BOSTON — Court records show the estate of former NFL star Aaron Hernandez currently has a dollar value of zero.
The former New England Patriots tight end took his own life last week in prison.
Hernandez’s fiancee and her lawyer said in an affidavit filed Wednesday in probate court that Hernandez’s estate is currently worth “$0.00” with “no monies available and no identifiable personal assets.” The Boston Herald first reported on the affidavit.
But there is an offer to buy Hernandez’s house — worth nearly $1.3 million. The mother of a man Hernandez was convicted of killing in 2013 has filed a wrongful-death lawsuit seeking any proceeds from the sale. Odin Lloyd was a semi-professional football player who was dating the sister of Hernandez’s fiancee when he was fatally shot.
Hernandez was serving a life sentence in Lloyd’s killing when he hanged himself April 19, five days after he was acquitted in a 2012 double slaying.
His house in North Attleboro has been on the market for over a year. The Colonial-style house includes a pool with a waterfall, a movie theater and a sauna.
On Wednesday, the court approved a request by Hernandez’s fiancee, Shayanna Jenkins Hernandez, to expand her authority over the estate in order to sell the house. The pending sale price was not disclosed in court filings.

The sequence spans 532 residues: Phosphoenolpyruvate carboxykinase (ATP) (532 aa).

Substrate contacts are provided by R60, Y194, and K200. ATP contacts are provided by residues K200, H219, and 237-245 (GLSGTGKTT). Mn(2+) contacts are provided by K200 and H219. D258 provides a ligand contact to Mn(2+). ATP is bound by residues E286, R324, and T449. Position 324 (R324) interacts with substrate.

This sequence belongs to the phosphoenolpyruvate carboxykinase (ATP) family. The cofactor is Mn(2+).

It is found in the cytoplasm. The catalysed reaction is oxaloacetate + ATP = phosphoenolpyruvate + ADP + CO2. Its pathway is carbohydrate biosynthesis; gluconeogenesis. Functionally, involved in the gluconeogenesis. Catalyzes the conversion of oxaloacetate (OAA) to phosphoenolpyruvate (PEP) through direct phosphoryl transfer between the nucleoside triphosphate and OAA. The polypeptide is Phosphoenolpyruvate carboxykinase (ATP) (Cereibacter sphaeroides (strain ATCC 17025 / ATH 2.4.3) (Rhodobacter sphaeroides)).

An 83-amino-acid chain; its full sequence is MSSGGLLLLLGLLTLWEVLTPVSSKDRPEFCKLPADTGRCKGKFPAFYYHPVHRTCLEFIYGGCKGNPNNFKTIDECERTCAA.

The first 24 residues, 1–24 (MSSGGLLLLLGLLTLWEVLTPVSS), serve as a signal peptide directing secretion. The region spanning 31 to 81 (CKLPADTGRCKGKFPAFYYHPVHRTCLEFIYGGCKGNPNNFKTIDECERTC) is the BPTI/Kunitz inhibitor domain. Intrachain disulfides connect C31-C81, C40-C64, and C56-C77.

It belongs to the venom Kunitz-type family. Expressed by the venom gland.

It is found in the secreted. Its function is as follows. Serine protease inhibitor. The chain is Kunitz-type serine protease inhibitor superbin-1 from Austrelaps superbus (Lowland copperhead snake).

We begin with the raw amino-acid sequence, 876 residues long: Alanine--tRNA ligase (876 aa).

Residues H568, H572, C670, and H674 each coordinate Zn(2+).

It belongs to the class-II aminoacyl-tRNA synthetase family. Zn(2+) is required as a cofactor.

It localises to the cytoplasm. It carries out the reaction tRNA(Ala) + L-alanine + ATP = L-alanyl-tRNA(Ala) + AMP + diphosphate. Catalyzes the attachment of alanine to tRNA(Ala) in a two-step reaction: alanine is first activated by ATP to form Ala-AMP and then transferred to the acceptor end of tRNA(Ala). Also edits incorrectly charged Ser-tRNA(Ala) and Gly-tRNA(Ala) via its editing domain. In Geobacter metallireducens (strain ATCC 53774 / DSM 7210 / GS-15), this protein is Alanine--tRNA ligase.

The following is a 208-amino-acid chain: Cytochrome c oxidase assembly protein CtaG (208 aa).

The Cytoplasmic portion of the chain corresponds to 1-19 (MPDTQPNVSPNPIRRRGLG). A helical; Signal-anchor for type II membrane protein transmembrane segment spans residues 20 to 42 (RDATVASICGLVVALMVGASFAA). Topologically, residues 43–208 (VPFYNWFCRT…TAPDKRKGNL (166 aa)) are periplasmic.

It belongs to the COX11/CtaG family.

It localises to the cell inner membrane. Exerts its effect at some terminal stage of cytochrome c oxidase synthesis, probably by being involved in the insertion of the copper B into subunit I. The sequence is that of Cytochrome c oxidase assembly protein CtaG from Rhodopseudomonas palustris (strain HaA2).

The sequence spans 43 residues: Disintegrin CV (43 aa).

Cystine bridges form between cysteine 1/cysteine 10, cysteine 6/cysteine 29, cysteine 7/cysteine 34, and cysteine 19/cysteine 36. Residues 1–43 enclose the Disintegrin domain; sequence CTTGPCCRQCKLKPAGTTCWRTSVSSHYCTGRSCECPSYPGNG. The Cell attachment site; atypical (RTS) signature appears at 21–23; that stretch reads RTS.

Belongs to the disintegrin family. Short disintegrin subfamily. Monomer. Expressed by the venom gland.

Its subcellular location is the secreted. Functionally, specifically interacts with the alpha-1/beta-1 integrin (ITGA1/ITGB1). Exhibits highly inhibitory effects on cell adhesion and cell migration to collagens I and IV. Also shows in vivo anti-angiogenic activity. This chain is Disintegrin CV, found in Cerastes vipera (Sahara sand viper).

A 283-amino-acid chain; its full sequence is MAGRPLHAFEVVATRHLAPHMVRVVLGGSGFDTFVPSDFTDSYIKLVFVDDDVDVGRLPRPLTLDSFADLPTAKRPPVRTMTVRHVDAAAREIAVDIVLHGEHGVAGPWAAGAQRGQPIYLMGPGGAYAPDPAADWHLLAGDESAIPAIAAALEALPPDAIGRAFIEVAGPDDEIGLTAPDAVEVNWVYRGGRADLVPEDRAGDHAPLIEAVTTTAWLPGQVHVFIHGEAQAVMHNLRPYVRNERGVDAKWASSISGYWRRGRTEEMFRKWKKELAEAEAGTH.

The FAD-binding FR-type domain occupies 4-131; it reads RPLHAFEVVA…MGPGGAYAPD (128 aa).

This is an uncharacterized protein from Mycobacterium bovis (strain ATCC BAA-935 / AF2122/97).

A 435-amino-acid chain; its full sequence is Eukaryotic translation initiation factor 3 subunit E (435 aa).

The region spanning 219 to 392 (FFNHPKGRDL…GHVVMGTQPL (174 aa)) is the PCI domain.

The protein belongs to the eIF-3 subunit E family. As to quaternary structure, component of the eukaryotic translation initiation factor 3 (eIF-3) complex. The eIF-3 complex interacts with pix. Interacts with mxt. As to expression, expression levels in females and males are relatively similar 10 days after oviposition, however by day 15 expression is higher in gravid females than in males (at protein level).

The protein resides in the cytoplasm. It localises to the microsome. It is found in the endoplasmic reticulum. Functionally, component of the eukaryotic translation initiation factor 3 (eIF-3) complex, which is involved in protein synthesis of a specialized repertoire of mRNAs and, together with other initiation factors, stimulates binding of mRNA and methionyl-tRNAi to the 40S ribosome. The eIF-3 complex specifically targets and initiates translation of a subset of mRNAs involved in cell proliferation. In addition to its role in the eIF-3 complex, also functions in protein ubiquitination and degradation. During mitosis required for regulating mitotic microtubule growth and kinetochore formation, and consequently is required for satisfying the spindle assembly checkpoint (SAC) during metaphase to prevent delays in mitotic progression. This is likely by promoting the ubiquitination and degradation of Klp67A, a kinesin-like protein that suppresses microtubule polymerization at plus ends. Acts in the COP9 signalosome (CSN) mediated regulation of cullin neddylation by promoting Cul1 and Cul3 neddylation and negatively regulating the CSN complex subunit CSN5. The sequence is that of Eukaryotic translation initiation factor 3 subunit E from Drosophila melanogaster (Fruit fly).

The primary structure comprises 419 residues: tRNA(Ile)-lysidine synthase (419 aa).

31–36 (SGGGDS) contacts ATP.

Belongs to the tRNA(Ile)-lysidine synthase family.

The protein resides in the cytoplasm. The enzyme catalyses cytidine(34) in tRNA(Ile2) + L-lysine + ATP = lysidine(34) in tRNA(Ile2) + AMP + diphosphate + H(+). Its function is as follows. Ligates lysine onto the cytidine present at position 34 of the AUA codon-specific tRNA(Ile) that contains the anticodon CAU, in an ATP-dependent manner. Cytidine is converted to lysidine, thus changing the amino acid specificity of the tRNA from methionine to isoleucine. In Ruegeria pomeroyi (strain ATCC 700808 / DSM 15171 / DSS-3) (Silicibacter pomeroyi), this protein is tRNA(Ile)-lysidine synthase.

Jenkins Hernandez is seeking to preserve whatever she receives for the house to cover any damages awarded in the Lloyd case “and any potential future actions arising out of decedent’s death,” the court documents state.
Lawyers for Jenkins Hernandez and Lloyd’s mother, Ursula Ward, asked Thursday that the name of the potential buyer be kept sealed. Ward’s lawyer also filed paperwork changing the defendant listed in the lawsuit from Hernandez to his estate.
Also Thursday, lawyers for Hernandez’s estate, his fiancee and their young daughter wrote to prison officials and the prosecutor’s office investigating Hernandez’s death, asking them to stop leaks to the media about letters and other writings by Hernandez found in his cell and certain details of the investigation.
The letter said the dissemination of the information “continues to cause the family severe emotional distress during an already difficult period.”
A Department of Correction spokesman said the agency had no comment on the letter. A spokesman for the Worcester District Attorney’s Office did not immediately return calls seeking comment.
On Monday, state Secretary of Public Safety Dan Bennett, responding to comments made by one of Hernandez’s attorneys in court, said the state will do “everything we can … to find out who is producing this information, because some of it clearly is coming from agencies.”